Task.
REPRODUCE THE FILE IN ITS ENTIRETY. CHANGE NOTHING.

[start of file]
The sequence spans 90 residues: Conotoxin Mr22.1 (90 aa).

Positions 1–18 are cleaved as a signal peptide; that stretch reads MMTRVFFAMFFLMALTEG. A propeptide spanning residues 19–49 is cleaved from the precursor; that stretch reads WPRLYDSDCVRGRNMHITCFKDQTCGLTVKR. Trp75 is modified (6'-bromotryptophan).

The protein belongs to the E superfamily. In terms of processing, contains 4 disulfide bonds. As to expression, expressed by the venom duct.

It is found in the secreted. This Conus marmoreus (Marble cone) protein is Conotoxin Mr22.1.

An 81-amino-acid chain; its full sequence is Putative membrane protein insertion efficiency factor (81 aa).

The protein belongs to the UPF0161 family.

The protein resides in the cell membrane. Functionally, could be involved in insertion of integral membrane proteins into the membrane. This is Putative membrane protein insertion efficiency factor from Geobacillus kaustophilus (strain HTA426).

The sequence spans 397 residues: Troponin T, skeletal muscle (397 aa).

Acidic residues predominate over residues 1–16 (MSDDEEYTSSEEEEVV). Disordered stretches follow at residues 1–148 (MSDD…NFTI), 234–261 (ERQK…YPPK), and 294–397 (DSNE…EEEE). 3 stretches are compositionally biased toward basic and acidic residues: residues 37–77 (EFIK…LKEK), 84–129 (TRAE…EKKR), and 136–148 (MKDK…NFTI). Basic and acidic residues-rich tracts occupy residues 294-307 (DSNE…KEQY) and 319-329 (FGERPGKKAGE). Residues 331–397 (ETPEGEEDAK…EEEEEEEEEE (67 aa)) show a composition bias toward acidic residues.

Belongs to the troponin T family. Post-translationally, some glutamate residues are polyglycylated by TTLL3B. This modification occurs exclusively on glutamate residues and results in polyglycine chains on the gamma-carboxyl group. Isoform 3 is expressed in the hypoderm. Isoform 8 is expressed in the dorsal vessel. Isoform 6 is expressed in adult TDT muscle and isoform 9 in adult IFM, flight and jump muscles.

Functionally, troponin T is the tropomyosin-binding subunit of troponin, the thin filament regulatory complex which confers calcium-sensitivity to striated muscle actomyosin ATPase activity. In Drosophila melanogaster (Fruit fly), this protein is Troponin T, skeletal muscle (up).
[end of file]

The sequence spans 90 residues: Conotoxin Mr22.1 (90 aa).

Positions 1–18 are cleaved as a signal peptide; that stretch reads MMTRVFFAMFFLMALTEG. A propeptide spanning residues 19–49 is cleaved from the precursor; that stretch reads WPRLYDSDCVRGRNMHITCFKDQTCGLTVKR. Trp75 is modified (6'-bromotryptophan).

The protein belongs to the E superfamily. In terms of processing, contains 4 disulfide bonds. As to expression, expressed by the venom duct.

It is found in the secreted. This Conus marmoreus (Marble cone) protein is Conotoxin Mr22.1.

An 81-amino-acid chain; its full sequence is Putative membrane protein insertion efficiency factor (81 aa).

The protein belongs to the UPF0161 family.

The protein resides in the cell membrane. Functionally, could be involved in insertion of integral membrane proteins into the membrane. This is Putative membrane protein insertion efficiency factor from Geobacillus kaustophilus (strain HTA426).

The sequence spans 397 residues: Troponin T, skeletal muscle (397 aa).

Acidic residues predominate over residues 1–16 (MSDDEEYTSSEEEEVV). Disordered stretches follow at residues 1–148 (MSDD…NFTI), 234–261 (ERQK…YPPK), and 294–397 (DSNE…EEEE). 3 stretches are compositionally biased toward basic and acidic residues: residues 37–77 (EFIK…LKEK), 84–129 (TRAE…EKKR), and 136–148 (MKDK…NFTI). Basic and acidic residues-rich tracts occupy residues 294-307 (DSNE…KEQY) and 319-329 (FGERPGKKAGE). Residues 331–397 (ETPEGEEDAK…EEEEEEEEEE (67 aa)) show a composition bias toward acidic residues.

Belongs to the troponin T family. Post-translationally, some glutamate residues are polyglycylated by TTLL3B. This modification occurs exclusively on glutamate residues and results in polyglycine chains on the gamma-carboxyl group. Isoform 3 is expressed in the hypoderm. Isoform 8 is expressed in the dorsal vessel. Isoform 6 is expressed in adult TDT muscle and isoform 9 in adult IFM, flight and jump muscles.

Functionally, troponin T is the tropomyosin-binding subunit of troponin, the thin filament regulatory complex which confers calcium-sensitivity to striated muscle actomyosin ATPase activity. In Drosophila melanogaster (Fruit fly), this protein is Troponin T, skeletal muscle (up).